As vice dean of external affairs for the School of Arts and Sciences, Jean-Marie Kneeley raises money for a living. This fall, her fundraising skills were tapped for a cause that’s even closer to her heart than Penn. On Oct. 8 she completed the Breast Cancer 3-Day, a 60-mile walk in and around Philadelphia. Out of 3,400 walkers who registered for the three-day event, she was the top fundraiser. As of press time she had raised $24,080 for breast cancer research and awareness, with several recent and generous donations from SAS’s own Board of Overseers. We sat down with Kneeley to talk about what motivated her, how she geared up for this grueling workout and why she calls it “one of the most remarkable experiences” of her life.
Q. What inspired you to do the walk?
A. My 50th birthday was the main motivating factor. I thought, “What can I do to celebrate turning 50?” It became this because breast cancer is something that is near and dear to me personally—I’m in a high-risk group and I’ve had two biopsies. Also because I know four young women in their 30s all of whom were diagnosed with breast cancer, two worked for me, one was married to a man who worked for me and one was my sister. I dedicated the walk to the four of them.
Q. What did your training for the 3-Day involve?
A. It involved walking. It’s all I did for 24 weeks. Every weekend my husband and I would walk. I think when we first started we were walking maybe three miles and as the summer progressed we were doing 15 miles on a Saturday, 18 miles on a Sunday. It takes a lot of time to walk that far so it was a major commitment.
Q. As a professional fundraiser, what was it like to ask people for money for something more personal?
A. This was totally different. I feel very passionate about the University and the needs of the School but it isn’t personal, it’s not about me and I’m not asking people to give me money. I have to say this was the most rewarding fundraising I’ve ever done. I had amazing support from the Penn community, from faculty, from colleagues in this office … and from people I’ve never met but who are connected to me in some way, including a medical technician in Florida. My father is being treated for colon cancer there and she was part of his medical team. During one of his treatments he told her what I was doing and the next thing I knew I got an email from her and she made a gift in honor of my father and her father who died from cancer.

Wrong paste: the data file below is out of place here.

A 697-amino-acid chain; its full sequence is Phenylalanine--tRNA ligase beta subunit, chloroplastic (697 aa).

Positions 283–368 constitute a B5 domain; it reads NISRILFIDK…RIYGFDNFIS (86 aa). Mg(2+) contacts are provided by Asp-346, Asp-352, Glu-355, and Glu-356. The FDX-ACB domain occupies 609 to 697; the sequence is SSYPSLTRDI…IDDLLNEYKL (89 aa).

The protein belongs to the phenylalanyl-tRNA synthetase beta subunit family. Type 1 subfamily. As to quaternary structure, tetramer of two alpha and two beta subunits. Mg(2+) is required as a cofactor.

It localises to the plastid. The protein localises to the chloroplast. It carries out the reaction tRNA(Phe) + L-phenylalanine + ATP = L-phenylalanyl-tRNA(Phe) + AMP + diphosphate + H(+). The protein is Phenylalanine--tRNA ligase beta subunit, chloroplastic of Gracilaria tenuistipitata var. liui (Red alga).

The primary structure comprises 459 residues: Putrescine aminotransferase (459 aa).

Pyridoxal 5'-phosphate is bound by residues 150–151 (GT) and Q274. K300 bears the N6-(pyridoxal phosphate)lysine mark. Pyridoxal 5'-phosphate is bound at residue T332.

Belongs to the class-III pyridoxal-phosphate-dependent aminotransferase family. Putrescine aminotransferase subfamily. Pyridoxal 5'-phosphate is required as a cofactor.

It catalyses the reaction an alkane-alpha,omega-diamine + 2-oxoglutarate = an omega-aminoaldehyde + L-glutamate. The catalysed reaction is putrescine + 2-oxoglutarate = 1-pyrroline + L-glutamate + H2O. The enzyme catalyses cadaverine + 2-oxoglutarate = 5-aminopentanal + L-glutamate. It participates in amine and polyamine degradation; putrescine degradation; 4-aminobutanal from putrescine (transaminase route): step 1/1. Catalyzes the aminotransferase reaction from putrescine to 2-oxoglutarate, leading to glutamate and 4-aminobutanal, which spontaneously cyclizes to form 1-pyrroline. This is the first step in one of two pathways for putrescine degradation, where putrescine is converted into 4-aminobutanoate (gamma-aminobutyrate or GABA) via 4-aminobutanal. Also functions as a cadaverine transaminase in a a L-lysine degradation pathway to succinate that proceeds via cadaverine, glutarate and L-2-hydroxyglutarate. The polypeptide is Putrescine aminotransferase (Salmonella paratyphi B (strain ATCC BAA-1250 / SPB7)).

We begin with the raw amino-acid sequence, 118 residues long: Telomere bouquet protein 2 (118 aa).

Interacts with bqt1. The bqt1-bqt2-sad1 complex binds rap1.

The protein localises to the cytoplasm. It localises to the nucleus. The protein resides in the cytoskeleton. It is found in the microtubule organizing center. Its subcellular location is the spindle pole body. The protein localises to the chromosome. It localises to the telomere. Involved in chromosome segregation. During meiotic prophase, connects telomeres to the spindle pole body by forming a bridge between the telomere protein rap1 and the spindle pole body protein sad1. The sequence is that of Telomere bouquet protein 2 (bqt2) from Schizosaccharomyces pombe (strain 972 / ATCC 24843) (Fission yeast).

Q. So how was the walk?
A. We started at the Willow Grove Mall at about 6 a.m. on Friday October 6. It was pitch black and pouring rain. We walked through Jenkintown and Abington and we wound up coming down Germantown Avenue through Chestnut Hill and people lined the streets. Shopkeepers came out and offered us pretzels and cookies and coffee and people fed us everywhere we went and they were just clapping and honking. We didn’t even notice the rain. Then we came down through Wissahickon Park … and then we wound up on Main Street Manayunk where again they were lining the streets and feeding us … so that was a high point and immediately following was the low point. We had to walk up this hill in Belmont and it was close to the end of the day and everybody was tired … and we wound our way to Belmont Plateau and when we got there we were told it was too wet to camp and we were going to be bussed to University City High School. We didn’t sleep very well and we were up about 4:30 and bussed back to Belmont Plateau. There we were fed and the sun came up and we were off walking again.
Q. Tell me about the last day.
A. The last day was easy because it was only 16 and a half miles and it was sunny. We walked through all these towns on the Main Line I pass through every day on the train. When we hit Bryn Mawr there were little kids, old people, parents, husbands, wives, everybody out there with signs and candy and food and high fives. So we were really going on an adrenaline rush. You almost felt like your feet weren’t touching the ground. I never smiled so hard and so long for three straight days. I finished in pretty good physical condition, I just had two bad blisters, but there were people coming in on crutches, with ice taped to their knees and ankles, bandaged from knee to ankle. There was so much determination and grit.
Q. Will you do it again next year?
A. No. When I went into it I saw it as a once in a lifetime thing. I was doing it to make a milestone in my life and for a very particular purpose. There’s only one condition under which I would do it again and that’s if I ever did get breast cancer and survived. But next year I will be out on the street cheering those walkers on because I know how important that was to us, and anybody I know who wants to do it I will support them financially. It’s someone else’s turn now.
For more on the Breast Cancer 3-Day, go to www.the3day.org.
Originally published November 2, 2006.
Originally published on November 2, 2006